More than one million people were tested for the coronavirus in Slovakia in one day on Saturday.
An ambitious plan to test most residents of the eastern European country — which has 5.5 million total inhabitants — began Saturday with a massive mobilization of people, according to Reuters.
Those under the age of 10 were excused from being tested.
By the end of the day on Saturday, though, more than one million tests had been conducted.
The country’s leaders think that by rapidly testing every citizen in the country, they can mitigate the spread of the coronavirus.
Slovak Defense Minister Jaroslav Nad said at a media briefing that 3 million people could be tested by the end of Sunday.
More tests will be administered next week in the country.
Nad said, “We have clearly got to over 1 million — people’s interest continues.”
Meanwhile, Slovakia’s prime minister, Igor Matovic, said he hopes that identifying positive cases quickly can lead to the isolation of those individuals, which would prevent a wider lockdown.
Do you agree with Slovakia’s approach to testing most of its citizens?
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The effort relies in part on a small army of public officials and other volunteers.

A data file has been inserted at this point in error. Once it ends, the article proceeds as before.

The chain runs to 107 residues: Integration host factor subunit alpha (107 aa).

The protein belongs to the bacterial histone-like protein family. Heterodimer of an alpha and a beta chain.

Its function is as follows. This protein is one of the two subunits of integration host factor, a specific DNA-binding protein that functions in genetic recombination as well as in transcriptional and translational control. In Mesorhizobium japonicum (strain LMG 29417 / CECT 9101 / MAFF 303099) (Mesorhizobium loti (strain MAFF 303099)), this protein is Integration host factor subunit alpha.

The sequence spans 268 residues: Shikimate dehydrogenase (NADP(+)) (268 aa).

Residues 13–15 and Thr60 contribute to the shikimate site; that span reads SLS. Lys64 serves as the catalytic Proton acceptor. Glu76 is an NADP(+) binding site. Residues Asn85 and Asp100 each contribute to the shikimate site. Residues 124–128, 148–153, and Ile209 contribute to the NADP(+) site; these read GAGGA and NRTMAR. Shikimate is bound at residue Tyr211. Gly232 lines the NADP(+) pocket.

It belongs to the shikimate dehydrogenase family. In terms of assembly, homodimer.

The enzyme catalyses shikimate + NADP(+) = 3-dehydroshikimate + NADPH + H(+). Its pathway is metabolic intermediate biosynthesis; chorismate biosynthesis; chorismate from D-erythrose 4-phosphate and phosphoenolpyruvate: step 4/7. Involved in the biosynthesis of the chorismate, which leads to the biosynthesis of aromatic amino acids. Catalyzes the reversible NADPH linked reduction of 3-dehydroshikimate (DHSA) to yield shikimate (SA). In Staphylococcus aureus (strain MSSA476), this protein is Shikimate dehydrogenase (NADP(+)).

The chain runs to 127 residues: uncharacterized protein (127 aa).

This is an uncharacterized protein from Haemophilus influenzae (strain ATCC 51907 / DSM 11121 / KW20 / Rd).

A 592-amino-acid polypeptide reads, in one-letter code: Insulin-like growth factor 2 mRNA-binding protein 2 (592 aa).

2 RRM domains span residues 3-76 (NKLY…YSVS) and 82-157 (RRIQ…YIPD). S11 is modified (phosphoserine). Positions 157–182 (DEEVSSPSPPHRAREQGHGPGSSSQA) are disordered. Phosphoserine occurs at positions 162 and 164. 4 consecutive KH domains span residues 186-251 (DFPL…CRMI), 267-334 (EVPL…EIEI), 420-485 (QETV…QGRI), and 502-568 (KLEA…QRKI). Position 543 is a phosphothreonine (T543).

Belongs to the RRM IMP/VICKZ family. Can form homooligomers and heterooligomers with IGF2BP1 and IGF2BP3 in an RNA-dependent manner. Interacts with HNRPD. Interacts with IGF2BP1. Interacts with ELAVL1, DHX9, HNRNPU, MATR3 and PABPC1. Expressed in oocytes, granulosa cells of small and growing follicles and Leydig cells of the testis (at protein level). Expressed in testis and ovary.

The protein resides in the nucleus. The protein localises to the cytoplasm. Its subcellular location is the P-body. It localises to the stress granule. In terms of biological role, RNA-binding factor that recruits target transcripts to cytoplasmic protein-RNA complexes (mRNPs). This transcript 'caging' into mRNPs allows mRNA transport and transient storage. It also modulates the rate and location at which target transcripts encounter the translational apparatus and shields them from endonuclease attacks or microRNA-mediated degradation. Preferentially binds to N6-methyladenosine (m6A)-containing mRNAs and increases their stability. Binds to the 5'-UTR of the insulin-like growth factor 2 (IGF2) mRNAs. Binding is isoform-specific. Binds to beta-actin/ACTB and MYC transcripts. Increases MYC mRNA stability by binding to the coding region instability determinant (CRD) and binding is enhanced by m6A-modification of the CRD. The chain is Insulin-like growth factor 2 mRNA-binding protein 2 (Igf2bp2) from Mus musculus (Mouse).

An estimated 40,000 health care workers, soldiers, police officers and others were conducting the tests at approximately 5,000 testing sites throughout the country.
The number of COVID-19 tests administered equates to nearly one-fifth of the country’s entire population, and the testing was described by Reuters as “voluntary.”
Still, those who did not voluntarily undergo testing were set to be forced by the government to go into a quarantine protocol.
That will prevent those who refrain from being tested from being allowed to go to work or attend school.
Slovakian President Zuzana Čaputová, however, has expressed concern that there are not enough health care workers to carry out the initiative as planned. She wants the government to reconsider the strict measures it has said will be imposed on those who do not get tested, The Slovak Spectator reported.
One man said he showed up for the test so his son would be permitted to go to school.
“I did not have much of a choice, but I did not think much about it,” Martin Janosik told Reuters at a testing location north of Slovakia’s capital city of Bratislava.
Janosik added, “It is also good for me and for my company, if I am healthy I can be there and take people around.”
Citing Slovak media, Reuters reported wait times for coronavirus tests Saturday were up to four hours in some areas.
Despite questions regarding antigen swab tests, which, according to to one study, are only around 70 percent accurate, government officials deemed the rapid mobilization to test citizens a worthwhile exercise.
As of noon local time, Saturday’s tests had identified 7,947 positive cases of the coronavirus, according to Reuters.
A relatively small number of people, 219, have died from the coronavirus in Slovakia.
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